Today, Kane's appearance in Madonna's Sex book, (and his early 1990s image as a whole), looks bold and groundbreaking. But at the time, many of his fans didn't know what to make of it all. But he never indicated that it bothered him much. Big Daddy Kane has always known who he is, reflecting back then that "I like breaking ground and exploring new things."

"It was cool," Kane recalled to ROCK THE BELLS. "I think that it was something, early, that Hip-Hop wasn't ready for."

A lot of people outside of Hip-Hop weren't ready, either. Released on Oct. 21, 1992, the Sex book hit shelves alongside the release of Madonna's fifth studio album Erotica, a concept project about sex and seduction that spawned hits like the title track, "Fever" and "Deeper and Deeper." But the reviews for Sex were mixed; the book was eviscerated by The New York Times. Caryn James wrote:

Madonna wants to be the Scheherazade of sex. In this book of writings and photographs, she means to spin erotic tales in letters and stories, to expose her naked body in titillating poses with men or women or both, to entice viewers into a forbidden world of inexhaustible desire. Too bad she comes off like a C.E.O. instead of a sex goddess. Madonna's book is less the display of an erotic imagination than a cliched catalogue of what the middle class—her target audience, after all—is supposed to consider shocking."

The photos depict Kane, Madonna and Campbell in a series of risqué poses, the kind that would surely "break the internet" if they were to go viral today. Once Madonna indicated to Kane that the pics would be explicit, he was all in. Reflecting on the shoot decades later, Kane still makes it obvious that he had a blast.

"I don't look back on it with any regrets," he says. "I had fun. And Madonna was a beautiful person. An amazing sense of humor. And I appreciate her wanting to work with me. Wanting me to be involved with her project."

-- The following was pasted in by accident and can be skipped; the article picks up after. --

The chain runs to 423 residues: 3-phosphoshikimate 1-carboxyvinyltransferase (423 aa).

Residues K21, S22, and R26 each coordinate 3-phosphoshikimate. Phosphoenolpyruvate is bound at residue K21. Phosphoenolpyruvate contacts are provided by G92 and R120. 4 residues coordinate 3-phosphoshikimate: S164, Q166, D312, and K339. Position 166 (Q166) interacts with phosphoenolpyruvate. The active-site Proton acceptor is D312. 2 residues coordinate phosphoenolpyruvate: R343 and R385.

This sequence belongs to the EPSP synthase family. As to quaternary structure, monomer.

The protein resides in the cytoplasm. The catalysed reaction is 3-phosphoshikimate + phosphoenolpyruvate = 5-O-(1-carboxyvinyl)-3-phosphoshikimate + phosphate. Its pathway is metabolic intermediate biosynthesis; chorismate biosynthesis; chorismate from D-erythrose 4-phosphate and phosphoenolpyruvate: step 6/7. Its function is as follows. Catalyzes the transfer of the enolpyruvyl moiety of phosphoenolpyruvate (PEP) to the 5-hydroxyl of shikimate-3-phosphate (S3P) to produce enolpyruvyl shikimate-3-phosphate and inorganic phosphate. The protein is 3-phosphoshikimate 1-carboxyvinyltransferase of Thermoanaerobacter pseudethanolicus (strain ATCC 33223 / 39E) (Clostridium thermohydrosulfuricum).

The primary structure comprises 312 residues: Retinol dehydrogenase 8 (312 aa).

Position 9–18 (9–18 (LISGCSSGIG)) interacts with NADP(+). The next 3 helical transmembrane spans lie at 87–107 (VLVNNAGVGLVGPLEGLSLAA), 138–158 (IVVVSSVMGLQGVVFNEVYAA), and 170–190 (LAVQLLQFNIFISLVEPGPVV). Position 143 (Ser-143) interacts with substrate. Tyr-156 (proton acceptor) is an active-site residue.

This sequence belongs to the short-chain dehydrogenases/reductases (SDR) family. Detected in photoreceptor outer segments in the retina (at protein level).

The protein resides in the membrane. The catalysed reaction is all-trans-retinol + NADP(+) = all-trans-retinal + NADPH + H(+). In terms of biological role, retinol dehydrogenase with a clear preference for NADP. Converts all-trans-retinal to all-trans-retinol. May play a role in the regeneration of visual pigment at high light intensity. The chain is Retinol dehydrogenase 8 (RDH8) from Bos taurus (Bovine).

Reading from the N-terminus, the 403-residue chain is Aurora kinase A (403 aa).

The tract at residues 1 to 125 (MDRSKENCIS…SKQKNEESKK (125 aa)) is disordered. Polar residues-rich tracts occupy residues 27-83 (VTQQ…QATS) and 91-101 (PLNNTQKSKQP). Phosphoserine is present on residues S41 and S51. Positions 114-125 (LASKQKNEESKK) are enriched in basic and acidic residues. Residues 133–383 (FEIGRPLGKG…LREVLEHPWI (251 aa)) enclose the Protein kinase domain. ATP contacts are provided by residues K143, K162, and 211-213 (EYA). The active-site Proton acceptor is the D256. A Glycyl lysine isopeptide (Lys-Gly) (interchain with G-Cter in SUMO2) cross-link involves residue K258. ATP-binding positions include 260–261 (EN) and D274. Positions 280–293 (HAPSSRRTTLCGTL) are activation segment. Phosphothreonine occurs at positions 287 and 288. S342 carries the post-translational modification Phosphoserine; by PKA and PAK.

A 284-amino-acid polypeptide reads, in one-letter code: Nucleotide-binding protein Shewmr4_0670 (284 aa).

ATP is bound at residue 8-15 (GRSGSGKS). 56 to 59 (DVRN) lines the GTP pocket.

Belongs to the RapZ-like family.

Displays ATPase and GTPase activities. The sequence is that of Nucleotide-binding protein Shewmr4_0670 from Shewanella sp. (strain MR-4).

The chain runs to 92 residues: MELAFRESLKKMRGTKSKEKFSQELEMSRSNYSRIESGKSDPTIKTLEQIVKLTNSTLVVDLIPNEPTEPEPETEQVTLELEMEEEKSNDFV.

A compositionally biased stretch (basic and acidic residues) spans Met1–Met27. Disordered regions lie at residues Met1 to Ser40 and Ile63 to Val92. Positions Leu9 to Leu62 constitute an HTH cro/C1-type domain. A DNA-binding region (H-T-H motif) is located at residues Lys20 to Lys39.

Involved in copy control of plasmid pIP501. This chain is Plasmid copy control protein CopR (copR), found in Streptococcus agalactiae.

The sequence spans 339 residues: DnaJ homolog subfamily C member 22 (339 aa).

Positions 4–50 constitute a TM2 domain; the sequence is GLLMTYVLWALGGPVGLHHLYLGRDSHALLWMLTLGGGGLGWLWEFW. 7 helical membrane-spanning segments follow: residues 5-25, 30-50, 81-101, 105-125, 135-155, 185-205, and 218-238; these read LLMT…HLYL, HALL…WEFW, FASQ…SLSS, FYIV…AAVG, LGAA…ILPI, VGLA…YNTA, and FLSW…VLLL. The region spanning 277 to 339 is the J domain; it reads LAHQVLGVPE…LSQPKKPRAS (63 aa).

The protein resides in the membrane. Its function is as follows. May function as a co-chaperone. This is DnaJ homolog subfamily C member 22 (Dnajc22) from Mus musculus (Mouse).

It's been 30 years since Madonna shook up the world with Sex, and she proves that she's still quite capable of drawing herself into controversy. While reflecting on the book's anniversary via Instagram, the pop icon proclaimed its influence on today's stars like Cardi B and Miley Cyrus.

"Thirty years ago I published a book called S.E.X. in addition to photos of me naked. There were photos of men kissing men, woman [sic] kissing woman, and me kissing everyone," she wrote. "I also wrote about my sexual fantasies and shared my point of view about sexuality in an ironic way."

"I spent the next few years being interviewed by narrow-minded people who tried to shame me for empowering myself as a woman. I was called a whore, a witch, a heretic and the devil. Now Cardi B can sing about her WAP. Kim Kardashian can grace the cover of any magazine with her ass and Miley Cyrus can come in like a wrecking ball. You're welcome bitches......." Madonna added a clown emoji.

The post wasn't well-received by Cardi, who felt like Madonna was taking subliminal shots. "I literally [paid] this woman homage so many times 'cause I grew up listening to her… she can make her point without putting clown emojis and getting slick out the mouth. These icons really become disappointments once [you] make it in the industry. That's why I keep to myself," Cardi wrote on Twitter.

But soon, the "Up" rapper said that she and Madonna cleared the air.

"I talked to Madonna…It was beautiful ….Have a great day and drive safely yallll," she tweeted. Madonna also shared a tweet, writing, "I love you @iamcardib !! Always have and always will."

Decades later, Sex is still a hot topic, and Big Daddy Kane looks back at all of it with a chuckle. It's another moment in a career full of them.

"I had a lot of fun doing it," Kane says, before adding with a smirk: "If I could get rid of this gut, I'd do it again!"